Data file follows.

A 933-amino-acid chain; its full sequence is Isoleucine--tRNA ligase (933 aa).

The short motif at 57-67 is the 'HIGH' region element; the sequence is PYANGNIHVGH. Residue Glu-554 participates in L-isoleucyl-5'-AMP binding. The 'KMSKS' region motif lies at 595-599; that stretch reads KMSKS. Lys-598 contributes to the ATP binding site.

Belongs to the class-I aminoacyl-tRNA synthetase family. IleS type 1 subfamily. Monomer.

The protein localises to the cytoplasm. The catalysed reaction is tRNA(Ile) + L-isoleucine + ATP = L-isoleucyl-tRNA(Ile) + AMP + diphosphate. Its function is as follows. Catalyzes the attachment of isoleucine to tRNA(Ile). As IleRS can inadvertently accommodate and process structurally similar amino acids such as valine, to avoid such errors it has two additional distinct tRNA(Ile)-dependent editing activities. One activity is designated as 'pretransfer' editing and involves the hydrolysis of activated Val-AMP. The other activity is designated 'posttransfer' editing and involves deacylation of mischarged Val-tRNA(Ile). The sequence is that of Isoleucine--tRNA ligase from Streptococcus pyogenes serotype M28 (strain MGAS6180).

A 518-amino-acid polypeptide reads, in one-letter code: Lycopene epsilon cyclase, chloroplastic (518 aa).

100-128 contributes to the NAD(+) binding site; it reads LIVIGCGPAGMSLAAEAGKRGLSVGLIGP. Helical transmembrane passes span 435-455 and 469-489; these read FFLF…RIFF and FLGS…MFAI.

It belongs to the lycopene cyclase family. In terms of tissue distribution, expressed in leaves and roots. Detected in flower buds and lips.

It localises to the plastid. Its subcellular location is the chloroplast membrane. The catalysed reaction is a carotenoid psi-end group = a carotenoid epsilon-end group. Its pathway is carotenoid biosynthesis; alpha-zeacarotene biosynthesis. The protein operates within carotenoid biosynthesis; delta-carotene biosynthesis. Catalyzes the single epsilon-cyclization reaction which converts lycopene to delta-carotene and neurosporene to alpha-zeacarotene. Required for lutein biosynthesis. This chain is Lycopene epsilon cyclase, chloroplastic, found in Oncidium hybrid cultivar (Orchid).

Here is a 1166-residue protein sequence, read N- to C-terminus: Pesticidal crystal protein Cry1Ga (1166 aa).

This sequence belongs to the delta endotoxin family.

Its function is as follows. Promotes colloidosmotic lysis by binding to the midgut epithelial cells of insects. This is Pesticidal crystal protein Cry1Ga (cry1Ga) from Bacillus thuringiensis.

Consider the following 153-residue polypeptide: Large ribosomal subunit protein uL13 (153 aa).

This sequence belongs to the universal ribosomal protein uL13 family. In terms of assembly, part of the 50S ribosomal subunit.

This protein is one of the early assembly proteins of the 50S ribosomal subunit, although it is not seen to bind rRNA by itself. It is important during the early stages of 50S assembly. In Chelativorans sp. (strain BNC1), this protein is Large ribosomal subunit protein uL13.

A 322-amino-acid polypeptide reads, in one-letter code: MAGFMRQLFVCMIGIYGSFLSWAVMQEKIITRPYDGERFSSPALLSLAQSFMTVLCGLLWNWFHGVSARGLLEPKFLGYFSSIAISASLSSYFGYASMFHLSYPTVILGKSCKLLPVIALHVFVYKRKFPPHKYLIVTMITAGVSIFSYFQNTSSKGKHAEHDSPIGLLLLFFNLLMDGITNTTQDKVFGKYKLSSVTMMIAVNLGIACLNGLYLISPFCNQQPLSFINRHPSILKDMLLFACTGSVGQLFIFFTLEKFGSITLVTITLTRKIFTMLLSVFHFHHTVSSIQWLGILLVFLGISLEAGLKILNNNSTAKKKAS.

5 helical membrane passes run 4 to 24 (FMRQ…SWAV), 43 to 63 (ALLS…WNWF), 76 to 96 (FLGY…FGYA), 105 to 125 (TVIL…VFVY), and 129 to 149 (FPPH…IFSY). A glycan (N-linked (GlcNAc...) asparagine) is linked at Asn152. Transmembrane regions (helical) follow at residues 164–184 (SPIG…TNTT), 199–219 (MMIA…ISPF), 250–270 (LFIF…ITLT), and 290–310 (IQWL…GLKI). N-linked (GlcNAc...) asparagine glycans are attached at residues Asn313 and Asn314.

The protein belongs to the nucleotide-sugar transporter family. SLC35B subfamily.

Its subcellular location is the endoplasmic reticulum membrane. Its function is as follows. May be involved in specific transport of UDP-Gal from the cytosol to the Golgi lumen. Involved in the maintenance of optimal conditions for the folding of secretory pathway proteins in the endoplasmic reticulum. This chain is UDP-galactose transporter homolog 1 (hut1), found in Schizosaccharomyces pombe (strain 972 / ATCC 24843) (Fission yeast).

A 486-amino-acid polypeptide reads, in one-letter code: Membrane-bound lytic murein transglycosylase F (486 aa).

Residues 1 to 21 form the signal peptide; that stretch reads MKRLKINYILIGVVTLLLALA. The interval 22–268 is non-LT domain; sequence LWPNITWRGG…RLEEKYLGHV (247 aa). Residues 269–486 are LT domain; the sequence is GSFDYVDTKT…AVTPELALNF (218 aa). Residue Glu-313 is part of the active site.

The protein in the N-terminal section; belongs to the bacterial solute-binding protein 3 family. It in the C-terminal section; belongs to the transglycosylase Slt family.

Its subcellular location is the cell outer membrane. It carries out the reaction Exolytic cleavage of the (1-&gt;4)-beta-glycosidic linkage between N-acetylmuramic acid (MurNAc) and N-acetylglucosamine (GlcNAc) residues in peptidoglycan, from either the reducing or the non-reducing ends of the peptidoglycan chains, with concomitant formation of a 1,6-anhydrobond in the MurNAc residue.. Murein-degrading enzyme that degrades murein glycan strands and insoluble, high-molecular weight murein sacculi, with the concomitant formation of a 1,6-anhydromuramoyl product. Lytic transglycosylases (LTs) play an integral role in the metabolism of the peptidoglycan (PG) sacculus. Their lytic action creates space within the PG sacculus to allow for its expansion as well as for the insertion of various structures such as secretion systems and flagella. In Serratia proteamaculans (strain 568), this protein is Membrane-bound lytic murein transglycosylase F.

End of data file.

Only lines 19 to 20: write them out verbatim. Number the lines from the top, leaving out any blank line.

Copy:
A 486-amino-acid polypeptide reads, in one-letter code: Membrane-bound lytic murein transglycosylase F (486 aa).

Residues 1 to 21 form the signal peptide; that stretch reads MKRLKINYILIGVVTLLLALA. The interval 22–268 is non-LT domain; sequence LWPNITWRGG…RLEEKYLGHV (247 aa). Residues 269–486 are LT domain; the sequence is GSFDYVDTKT…AVTPELALNF (218 aa). Residue Glu-313 is part of the active site.